In the Gulf of Mexico, spill response vessels leave the Macondo drilling area in advance of an approaching and potentially problematic Tropical Storm Bonnie:
Meanwhile, the former Deepwater Horizon chief electronics technician Michael Williams testified that an alarm system designed to automatically alert the crew and prevent combustible gases from reaching potential sources of ignition had been deliberately disabled:
Williams told the panel that he understood that the rig had been operating with the gas alarm system in "inhibited" mode for a year to prevent false alarms from disturbing the crew.
Williams said that when he discovered that the alarm system was inhibited, he reported it to supervisors. He said they informed him that orders were to keep it that way.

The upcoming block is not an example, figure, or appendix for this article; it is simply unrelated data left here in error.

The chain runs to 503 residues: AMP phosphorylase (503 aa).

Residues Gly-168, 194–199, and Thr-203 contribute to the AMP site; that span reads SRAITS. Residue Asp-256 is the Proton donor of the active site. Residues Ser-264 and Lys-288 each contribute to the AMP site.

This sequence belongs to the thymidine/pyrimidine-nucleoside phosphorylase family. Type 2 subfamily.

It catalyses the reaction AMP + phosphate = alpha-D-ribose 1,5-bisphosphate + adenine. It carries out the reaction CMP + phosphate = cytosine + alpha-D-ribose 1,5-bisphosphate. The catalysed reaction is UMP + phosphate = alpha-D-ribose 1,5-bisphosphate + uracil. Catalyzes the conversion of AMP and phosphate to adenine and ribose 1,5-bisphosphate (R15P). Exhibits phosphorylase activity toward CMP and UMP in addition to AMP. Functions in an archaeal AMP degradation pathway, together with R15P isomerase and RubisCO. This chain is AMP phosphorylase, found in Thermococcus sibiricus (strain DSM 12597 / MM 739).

If the safety system was disabled, it would not have been unusual. Records of federal enforcement actions reviewed by The Washington Post show that, in case after case, rig operators paid fines for allegedly bypassing safety systems that could impede routine operations.
Apparently, other critical were also impaired on the rig.
All in all, it was a far cry from what we might envision as being "operationally safe & secure" and certainly not anywhere close "regulationally compliant."
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